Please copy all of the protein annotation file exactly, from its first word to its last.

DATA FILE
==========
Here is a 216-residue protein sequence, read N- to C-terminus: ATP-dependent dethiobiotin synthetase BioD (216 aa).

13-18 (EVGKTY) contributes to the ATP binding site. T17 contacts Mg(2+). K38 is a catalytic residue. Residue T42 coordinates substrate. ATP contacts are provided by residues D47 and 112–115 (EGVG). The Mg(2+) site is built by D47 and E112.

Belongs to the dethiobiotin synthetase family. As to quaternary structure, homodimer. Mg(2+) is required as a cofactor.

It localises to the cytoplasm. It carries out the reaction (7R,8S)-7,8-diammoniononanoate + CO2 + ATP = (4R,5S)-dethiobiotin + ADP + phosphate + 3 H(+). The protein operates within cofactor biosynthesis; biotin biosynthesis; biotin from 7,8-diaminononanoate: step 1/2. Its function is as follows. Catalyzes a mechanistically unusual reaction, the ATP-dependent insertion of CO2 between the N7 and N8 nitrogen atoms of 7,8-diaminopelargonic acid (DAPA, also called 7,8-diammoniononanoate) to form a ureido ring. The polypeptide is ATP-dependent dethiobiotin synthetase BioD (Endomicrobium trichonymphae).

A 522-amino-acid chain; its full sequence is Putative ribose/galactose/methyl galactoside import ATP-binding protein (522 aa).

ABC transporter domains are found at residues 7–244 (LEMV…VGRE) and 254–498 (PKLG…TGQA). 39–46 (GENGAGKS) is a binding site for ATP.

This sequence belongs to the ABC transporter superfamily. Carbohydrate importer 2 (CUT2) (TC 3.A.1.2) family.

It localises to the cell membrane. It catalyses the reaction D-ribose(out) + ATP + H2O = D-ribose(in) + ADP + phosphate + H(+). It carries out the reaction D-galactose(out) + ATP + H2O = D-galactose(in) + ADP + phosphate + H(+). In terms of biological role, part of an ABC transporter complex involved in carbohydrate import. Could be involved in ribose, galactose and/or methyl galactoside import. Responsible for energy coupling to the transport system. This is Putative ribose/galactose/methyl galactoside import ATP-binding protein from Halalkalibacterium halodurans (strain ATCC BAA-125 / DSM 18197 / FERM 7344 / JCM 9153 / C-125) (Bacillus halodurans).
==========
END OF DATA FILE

Here is a 216-residue protein sequence, read N- to C-terminus: ATP-dependent dethiobiotin synthetase BioD (216 aa).

13-18 (EVGKTY) contributes to the ATP binding site. T17 contacts Mg(2+). K38 is a catalytic residue. Residue T42 coordinates substrate. ATP contacts are provided by residues D47 and 112–115 (EGVG). The Mg(2+) site is built by D47 and E112.

Belongs to the dethiobiotin synthetase family. As to quaternary structure, homodimer. Mg(2+) is required as a cofactor.

It localises to the cytoplasm. It carries out the reaction (7R,8S)-7,8-diammoniononanoate + CO2 + ATP = (4R,5S)-dethiobiotin + ADP + phosphate + 3 H(+). The protein operates within cofactor biosynthesis; biotin biosynthesis; biotin from 7,8-diaminononanoate: step 1/2. Its function is as follows. Catalyzes a mechanistically unusual reaction, the ATP-dependent insertion of CO2 between the N7 and N8 nitrogen atoms of 7,8-diaminopelargonic acid (DAPA, also called 7,8-diammoniononanoate) to form a ureido ring. The polypeptide is ATP-dependent dethiobiotin synthetase BioD (Endomicrobium trichonymphae).

A 522-amino-acid chain; its full sequence is Putative ribose/galactose/methyl galactoside import ATP-binding protein (522 aa).

ABC transporter domains are found at residues 7–244 (LEMV…VGRE) and 254–498 (PKLG…TGQA). 39–46 (GENGAGKS) is a binding site for ATP.

This sequence belongs to the ABC transporter superfamily. Carbohydrate importer 2 (CUT2) (TC 3.A.1.2) family.

It localises to the cell membrane. It catalyses the reaction D-ribose(out) + ATP + H2O = D-ribose(in) + ADP + phosphate + H(+). It carries out the reaction D-galactose(out) + ATP + H2O = D-galactose(in) + ADP + phosphate + H(+). In terms of biological role, part of an ABC transporter complex involved in carbohydrate import. Could be involved in ribose, galactose and/or methyl galactoside import. Responsible for energy coupling to the transport system. This is Putative ribose/galactose/methyl galactoside import ATP-binding protein from Halalkalibacterium halodurans (strain ATCC BAA-125 / DSM 18197 / FERM 7344 / JCM 9153 / C-125) (Bacillus halodurans).